Set out with Jerry about midday to walk to La Yerbabuena, a village about 7 km away (straight line). We had minimal bivvi gear and food for 3 days, plus a rope to drop a cliff of ~100′. The weather was fairly cloudy and much of the walking on wooded hillsides, so we made reasonable time on the 10 km walk. Above one particularly steep grade we came to a place where the road ran along a ledge blasted out of the solid rock for a couple of hundred metres. The view here was excellent, though hazy, and we could see the 400m cliffs of the cañon we were aiming to enter- a couple of notches could be seen in the wall, one of which we would use. To the right – ahead of us on the road – was the cleared area of La Yerbabuena. It took a while to reach the settlement where we had a refresco and got water before heading up through the village to find a camping spot. We slept under a tent flysheet under some trees – which would have been fine except for the rain which fell in the evening. We kept dry from the rain but got pretty damp from the condensation in our bivvi bags.

We cooked on petrol stoves, but were using our carbide lights to see. A whole series of insects (mostly moths) found the carbide flame fascinating. Each one would flutter about and crawl up the lamp, testing the bright light with an antenna which instantly sizzled off. Far from putting them off, this seemed to merit closer investigation, and by the end of the evening the lamps were surrounded by piles of self-immolated bugs.

Thursday 2nd April
Woke up fairly early and made breakfast after which all our actions were closely watched by four Mexican kids and a dog. Spent a while drying gear before packing up and moving down to the village where we left most of our gear in a house with the family of one of the kids.

After getting water, we went up the hill to the cañon rim, where the view was spectacular and a descent route looked unlikely. Jerry soon found a route down – very steep and loose – about 70% of the trees were firmly anchored but almost none of the rocks, so our descent was accompanied by much crashing of loose debris. After a long descent, we noticed that rocks now crashed for a short way, then went silent for a few seconds before a single, loud, crash reached us. We expected to find a vertical drop of ~30m which had stopped the previous party, so we found a “good” belay and rigged the rope, but it was soon apparent that a drop with a 4-5 second fall time was more than 30m and our rope was far too short. Once over the lip and able to look down, we saw that the rope went just beyond a ledge from where rocks fell free, taking ~4.2 seconds before we heard the splash. Say 80m or ~250 ft to the water. We had rigged directly above the resurgence which seemed to have ~1½ cusec flowing, but the cliff was undercut below us so we couldn’t see the nature of the rising. The changeover from abseil to prussik just below the ledge was rather exposed (very similar to the top of Malham Cove but more spectacular – 300m cliffs to the left and jungle all around). After I had ascended, Jerry went down for a look, whilst I clipped myself securely to our main belay. Suddenly, on the other side of the gully, a random tree keeled over and a sizable log slid off over the edge of the drop. There was nothing I could do to stop this – it was well out of my reach – I just shouted “Below!” and hoped it wasn’t too close to Jerry. Fortunately, although close and giving him a nasty fright – it did miss and didn’t damage the rope.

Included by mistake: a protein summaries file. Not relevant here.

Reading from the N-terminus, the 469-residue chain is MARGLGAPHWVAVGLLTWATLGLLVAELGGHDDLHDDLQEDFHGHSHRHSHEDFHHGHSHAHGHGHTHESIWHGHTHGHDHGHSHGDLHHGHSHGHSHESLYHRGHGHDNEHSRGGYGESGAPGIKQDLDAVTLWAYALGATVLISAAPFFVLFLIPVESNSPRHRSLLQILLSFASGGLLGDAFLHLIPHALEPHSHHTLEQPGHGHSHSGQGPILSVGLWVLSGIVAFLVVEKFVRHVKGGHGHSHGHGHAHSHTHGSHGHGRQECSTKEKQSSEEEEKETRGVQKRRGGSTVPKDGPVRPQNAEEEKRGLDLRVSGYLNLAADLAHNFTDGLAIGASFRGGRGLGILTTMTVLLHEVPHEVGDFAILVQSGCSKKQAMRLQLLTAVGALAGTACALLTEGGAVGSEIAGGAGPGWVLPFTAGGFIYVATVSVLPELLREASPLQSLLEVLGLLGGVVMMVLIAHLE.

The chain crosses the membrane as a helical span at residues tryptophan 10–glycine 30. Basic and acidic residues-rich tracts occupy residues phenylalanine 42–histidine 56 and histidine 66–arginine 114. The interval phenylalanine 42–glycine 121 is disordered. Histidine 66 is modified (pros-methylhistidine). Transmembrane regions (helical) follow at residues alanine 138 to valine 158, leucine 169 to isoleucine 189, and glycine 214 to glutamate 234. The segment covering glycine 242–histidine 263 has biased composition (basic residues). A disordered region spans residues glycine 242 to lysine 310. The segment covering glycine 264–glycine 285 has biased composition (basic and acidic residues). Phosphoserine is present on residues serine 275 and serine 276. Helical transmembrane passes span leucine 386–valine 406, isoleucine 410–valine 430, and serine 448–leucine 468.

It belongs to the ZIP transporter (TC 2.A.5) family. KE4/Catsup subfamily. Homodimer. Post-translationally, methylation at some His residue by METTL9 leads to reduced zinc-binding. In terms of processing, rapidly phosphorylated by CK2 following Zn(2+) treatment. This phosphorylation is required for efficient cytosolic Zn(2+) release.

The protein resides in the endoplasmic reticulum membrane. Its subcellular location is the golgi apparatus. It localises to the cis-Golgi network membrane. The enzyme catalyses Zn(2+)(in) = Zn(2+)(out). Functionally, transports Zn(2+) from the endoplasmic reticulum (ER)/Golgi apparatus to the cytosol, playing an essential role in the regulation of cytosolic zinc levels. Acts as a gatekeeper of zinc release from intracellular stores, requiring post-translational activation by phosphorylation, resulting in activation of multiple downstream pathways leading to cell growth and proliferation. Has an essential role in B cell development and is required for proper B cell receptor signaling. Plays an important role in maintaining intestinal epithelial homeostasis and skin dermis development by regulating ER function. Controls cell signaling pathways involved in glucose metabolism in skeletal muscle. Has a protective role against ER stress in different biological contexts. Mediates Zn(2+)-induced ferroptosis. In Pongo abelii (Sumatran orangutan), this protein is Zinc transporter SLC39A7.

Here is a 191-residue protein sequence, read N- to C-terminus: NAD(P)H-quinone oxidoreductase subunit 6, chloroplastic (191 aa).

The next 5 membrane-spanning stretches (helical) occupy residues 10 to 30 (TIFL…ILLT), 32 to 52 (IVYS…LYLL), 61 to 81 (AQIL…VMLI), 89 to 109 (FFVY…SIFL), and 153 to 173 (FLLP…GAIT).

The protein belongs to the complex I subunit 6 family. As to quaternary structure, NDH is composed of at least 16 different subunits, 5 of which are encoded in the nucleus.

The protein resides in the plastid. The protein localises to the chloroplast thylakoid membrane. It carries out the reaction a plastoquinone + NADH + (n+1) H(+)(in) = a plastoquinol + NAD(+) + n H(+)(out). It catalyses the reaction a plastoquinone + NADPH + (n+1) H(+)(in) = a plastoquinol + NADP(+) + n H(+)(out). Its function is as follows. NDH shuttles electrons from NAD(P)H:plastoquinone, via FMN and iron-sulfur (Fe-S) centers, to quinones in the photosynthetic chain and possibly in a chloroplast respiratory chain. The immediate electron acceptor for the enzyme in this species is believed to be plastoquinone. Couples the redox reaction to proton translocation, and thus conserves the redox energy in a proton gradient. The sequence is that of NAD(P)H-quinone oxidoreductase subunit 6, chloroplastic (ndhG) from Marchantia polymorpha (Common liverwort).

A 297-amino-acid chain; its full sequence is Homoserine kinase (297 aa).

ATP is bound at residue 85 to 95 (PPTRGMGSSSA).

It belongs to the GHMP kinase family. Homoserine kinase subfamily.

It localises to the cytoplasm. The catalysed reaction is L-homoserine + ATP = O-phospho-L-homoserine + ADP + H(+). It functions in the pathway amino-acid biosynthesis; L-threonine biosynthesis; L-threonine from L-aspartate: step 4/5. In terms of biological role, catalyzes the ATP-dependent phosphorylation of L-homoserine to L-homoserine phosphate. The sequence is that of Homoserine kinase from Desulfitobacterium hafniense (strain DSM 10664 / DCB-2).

Back on the slope above the drop, we retreated fairly easily (although a bright green snake just above head level in the trees was an unwelcome bit of the scenery). We spotted an impenetrable fissure draughting fiercely outward on the way up. Further up, a cave entrance was visible part way up the cliff and reaching it looked fairly easy, but the climb got harder and more unnerving as we got further up, so we gave up. Near the top we found a very short cave with no air, so Jerry sketched it and tagged it before we retreated to La Yerbabuena.

After picking up our gear we descended to the water trough to get water and then went in seach of a rock shelter cave since it looked like rain again. Jerry soon found the Yerbabuena Hilton – a long rock shelter with room for half a dozen – we made ourselves at home, cooked a meal and lit a fire – I fell asleep early and it didn’t rain.

Friday 3rd April
Hot – the theme for the day. Went to get water at the village and then set out to walk back to Conrado Castillo. This went fairly well at first, with odd stops for rests and taking photographs, but soon got hotter and hotter as the day was sunny and fairly clear. Being more uphill on the way back, the way got weary and we decided to go via the road rather than the trail, preferring ½km extra to a 200m ascent. Just off a hairpin on the road Jerry and I went to look at a cliff which falls free for ~400 ft with an excellent view both towards La Yerbabuena and the coastal plain. The cliffs to our right were probably ~800 ft – pretty impressive. The final 2½ km on the road were pretty hot and tiring and it was a relief to get back to the field house after six hours on the road. Discovered that the other party had got back the previous evening – one pit ran out of rope but the mine didn’t really go. Patty Mothes and Roy Jameson had arrived in our absence, but Duwain and Del had taken off and gone home, so we were still ten.

I had a number of fairly successful slides from this trip, but made the mistake of posting three boxes of photos home from Texas. They made it to the UK, but HM Customs and Excise opened my parcel and didn’t trouble to seal it back up again with any care. Whilst the bigger items arrived home (including my written journal of the trip), the boxes of slides didn’t, and by the time it occurred to me that loose boxes of Kodak slides probably got sent to Kodak UK for tracing, it was too late, as Kodak only keep them for three months (about the time it took me to return to the UK and discover their absence). Jerry wasn’t carrying a camera, and none of the others photographers on the expedition came on this trip, so no photos now exist.